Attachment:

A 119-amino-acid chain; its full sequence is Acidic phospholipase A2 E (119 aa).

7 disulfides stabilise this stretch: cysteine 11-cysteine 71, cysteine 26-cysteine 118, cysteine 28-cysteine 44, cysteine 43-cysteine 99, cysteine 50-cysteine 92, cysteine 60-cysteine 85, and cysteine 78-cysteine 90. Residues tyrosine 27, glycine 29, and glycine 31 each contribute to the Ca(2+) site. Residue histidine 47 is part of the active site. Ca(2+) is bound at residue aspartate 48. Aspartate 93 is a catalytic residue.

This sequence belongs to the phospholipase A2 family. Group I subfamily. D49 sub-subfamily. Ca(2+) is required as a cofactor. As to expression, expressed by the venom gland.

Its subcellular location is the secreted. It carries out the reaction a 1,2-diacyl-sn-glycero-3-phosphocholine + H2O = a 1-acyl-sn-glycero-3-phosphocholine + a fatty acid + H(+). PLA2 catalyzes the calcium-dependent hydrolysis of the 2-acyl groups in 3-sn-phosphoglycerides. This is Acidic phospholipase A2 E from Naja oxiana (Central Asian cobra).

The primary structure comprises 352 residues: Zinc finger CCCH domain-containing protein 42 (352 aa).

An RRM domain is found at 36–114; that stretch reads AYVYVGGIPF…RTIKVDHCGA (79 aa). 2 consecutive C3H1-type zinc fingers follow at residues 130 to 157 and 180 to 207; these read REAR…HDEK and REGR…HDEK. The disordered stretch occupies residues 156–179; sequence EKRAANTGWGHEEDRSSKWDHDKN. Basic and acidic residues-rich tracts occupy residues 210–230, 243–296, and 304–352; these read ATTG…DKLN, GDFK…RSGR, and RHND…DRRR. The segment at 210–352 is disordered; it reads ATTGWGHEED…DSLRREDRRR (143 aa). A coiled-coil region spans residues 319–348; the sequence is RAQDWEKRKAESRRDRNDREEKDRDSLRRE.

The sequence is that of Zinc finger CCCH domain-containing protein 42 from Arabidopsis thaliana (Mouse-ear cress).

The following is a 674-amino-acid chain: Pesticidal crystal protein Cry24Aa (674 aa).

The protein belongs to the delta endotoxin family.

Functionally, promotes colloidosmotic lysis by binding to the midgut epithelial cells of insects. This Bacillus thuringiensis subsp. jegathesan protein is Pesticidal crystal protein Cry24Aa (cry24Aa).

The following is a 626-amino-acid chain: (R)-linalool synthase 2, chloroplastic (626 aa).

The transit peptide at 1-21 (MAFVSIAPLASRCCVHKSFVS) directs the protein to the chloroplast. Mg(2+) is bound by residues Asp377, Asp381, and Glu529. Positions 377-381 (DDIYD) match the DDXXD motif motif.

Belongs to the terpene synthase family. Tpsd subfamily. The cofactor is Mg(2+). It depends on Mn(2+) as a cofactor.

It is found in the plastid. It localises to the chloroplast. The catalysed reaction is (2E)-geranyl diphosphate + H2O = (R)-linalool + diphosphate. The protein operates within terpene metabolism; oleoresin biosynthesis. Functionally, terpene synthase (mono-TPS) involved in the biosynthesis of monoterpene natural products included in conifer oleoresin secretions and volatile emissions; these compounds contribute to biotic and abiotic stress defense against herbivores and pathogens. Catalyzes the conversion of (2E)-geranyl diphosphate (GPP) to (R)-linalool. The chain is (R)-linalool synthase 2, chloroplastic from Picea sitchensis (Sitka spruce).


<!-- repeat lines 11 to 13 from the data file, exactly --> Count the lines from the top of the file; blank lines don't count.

The following is a 626-amino-acid chain: (R)-linalool synthase 2, chloroplastic (626 aa).

The transit peptide at 1-21 (MAFVSIAPLASRCCVHKSFVS) directs the protein to the chloroplast. Mg(2+) is bound by residues Asp377, Asp381, and Glu529. Positions 377-381 (DDIYD) match the DDXXD motif motif.

Belongs to the terpene synthase family. Tpsd subfamily. The cofactor is Mg(2+). It depends on Mn(2+) as a cofactor.